The reliability of numerical simulations very much depends on the physical mechanisms and the material parameters included in the model. Unrealistic results may arise from ignoring relevant physical processes or from using inaccurate parameters. In fact, key parameters are often not exactly known and employed as fit parameters to find agreement with measurements. Read more of this post
Computer simulations of the real world can provide valuable insight but they may also produce unrealistic and misleading results. We need to recognize possible pitfalls if we want to avoid them. All simulations are based on mathematical models. The form of such models varies, from analytical formulas to complex equation systems. However, models always simplify the real world and create a virtual reality in which quite unreal things can happen. Pitfalls loom at all stages of a simulation project: Read more of this post
The influence of two-photon absorption (2PA) on GaAs-based high-power lasers receives increasing attention in recent years. 2PA generates an electron-hole pair by absorbing two photons at once, mainly inside the waveguide layers. In absence of self-heating and catastrophic optical damage, 2PA is considered a possible reason for the strong pulse power saturation that hampers various applications (picture). But published simulations of such saturation often contradict each other.
Dogan et al. reproduced the measured pulse power saturation by including 2PA as well as free-carrier absorption (FCA) in a traveling-wave optical model. This FCA is only caused by 2PA-generated carriers and was found to dominate at pulsed laser powers above 30W. However, the model ignores carrier transport effects such as carrier leakage which was previously established as main cause for the pulse power saturation of the same laser, while neglecting 2PA. More recently, Zeghuzi et al. identified a significant 2PA influence but included a very high gain compression factor in order to match the measured power saturation. Vertical carrier leakage from the active layers, which may lead to strong free-carrier absorption in the waveguide layers, was still ignored. In other words, none of these modeling approaches includes all possible saturation processes simultaneously. Read more of this post
It’s time again to reflect on my peer review experience over the past year. Supported by the availability of high-end commercial software, the number of journal paper submissions on optoelectronic device simulation keeps rising. However, authors often seem to view such software as magic tool that instantaneously delivers realistic results. Mathematical models always simplify reality. But how simple is too simple? Some papers don’t even discuss the underlying theory. There are different levels of simplification possible, which are all based on specific assumptions. Certain assumptions may be inappropriate in the given situation. That is why high-end software packages offer some alternative modeling approaches and let the user decide. In other words, the user should have a detailed understanding of internal device physics and of the models provided by the software.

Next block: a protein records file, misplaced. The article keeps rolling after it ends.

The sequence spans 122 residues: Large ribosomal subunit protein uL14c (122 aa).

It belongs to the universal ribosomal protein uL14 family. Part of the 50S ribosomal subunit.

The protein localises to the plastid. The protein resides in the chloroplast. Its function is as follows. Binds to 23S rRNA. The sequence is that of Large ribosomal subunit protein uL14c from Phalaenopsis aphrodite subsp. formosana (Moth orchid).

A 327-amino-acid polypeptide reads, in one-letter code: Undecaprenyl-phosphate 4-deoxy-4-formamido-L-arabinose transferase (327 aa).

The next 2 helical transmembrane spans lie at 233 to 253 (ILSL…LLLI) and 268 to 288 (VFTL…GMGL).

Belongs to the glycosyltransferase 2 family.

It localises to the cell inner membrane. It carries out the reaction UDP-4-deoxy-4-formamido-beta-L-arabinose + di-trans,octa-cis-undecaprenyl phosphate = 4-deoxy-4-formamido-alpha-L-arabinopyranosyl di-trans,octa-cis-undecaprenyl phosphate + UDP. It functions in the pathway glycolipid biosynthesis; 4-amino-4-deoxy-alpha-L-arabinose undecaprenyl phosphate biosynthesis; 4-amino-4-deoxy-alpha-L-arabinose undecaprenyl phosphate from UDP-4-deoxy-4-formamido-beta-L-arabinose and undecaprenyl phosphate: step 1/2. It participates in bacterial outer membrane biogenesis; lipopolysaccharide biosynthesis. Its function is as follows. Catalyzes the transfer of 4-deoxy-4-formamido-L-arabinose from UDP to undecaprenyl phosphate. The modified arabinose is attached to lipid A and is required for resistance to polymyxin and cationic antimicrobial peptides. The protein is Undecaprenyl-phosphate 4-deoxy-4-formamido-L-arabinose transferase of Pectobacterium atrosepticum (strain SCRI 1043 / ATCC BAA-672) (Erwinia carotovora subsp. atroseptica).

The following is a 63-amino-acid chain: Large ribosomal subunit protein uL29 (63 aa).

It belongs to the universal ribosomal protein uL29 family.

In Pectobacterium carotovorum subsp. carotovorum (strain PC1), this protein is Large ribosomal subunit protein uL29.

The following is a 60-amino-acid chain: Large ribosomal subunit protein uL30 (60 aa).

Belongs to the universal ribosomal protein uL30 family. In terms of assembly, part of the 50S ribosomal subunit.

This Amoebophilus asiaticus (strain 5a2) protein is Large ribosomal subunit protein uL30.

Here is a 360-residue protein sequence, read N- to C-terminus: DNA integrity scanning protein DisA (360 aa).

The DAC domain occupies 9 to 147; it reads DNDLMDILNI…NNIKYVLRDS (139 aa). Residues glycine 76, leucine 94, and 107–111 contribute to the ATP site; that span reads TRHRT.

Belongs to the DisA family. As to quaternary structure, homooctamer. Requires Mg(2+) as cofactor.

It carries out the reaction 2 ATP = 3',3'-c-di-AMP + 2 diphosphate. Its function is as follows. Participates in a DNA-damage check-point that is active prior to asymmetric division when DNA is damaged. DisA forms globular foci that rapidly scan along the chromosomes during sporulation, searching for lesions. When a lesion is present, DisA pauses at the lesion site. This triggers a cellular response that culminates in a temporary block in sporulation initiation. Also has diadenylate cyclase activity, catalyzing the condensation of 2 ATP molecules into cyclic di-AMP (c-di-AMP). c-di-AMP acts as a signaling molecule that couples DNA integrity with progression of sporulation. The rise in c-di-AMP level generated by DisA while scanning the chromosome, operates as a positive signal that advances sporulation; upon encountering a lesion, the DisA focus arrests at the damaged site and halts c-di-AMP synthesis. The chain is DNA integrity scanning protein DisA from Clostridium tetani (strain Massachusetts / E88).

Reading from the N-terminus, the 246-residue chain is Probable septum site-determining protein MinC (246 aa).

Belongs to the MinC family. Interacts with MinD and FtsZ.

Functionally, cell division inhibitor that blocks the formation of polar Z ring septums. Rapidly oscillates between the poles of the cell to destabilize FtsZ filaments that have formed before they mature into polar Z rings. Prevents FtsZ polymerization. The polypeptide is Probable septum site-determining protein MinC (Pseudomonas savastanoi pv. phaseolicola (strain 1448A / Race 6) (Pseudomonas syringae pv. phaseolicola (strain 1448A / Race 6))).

However, this is only the first step of a successful simulation strategy. The next step is the evaluation of material parameters used in the software. Initial simulation results are typically far off measured characteristics because key parameters are inaccurate. Literature values are quite scattered in some cases. If crucial parameters cannot be measured directly on the device, they should be varied in the simulation until quantitative agreement with measurements is achieved. The model itself may be inadequate if such effort fails or if the fit value is outside the published range. On the other hand, competing models could deliver nearly identical results (see picture) so that more decisive measurements are needed. Such calibration process is often difficult and time-consuming, but in my view, it is the only way to accomplish realistic simulations. Otherwise, calculated results are unreliable and may lead to wrong conclusions. Read more of this post
This pictures provides an atomistic view of an InGaN/GaN quantum well . Inside this quantum well (QW), 17% of the Gallium atoms are replaced by Indium atoms which are here randomly distributed (red dots). Such QWs are employed in many modern light-emitting devices, from full-color displays to LED lamps. The emission wavelength is controlled by the Indium concentration.
QW models and device simulations typically ignore this atomistic structure and assume a uniform QW alloy layer with uniform material properties. Such continuum models still deliver reasonable results in many cases. But some phenomena are hard to explain this way and require an atomistic approach. One example is the much discussed efficiency droop that seems to be mainly caused by strong Auger recombination. Recent studies link this effect to the non-uniformity of InGaN quantum wells (details). Read more of this post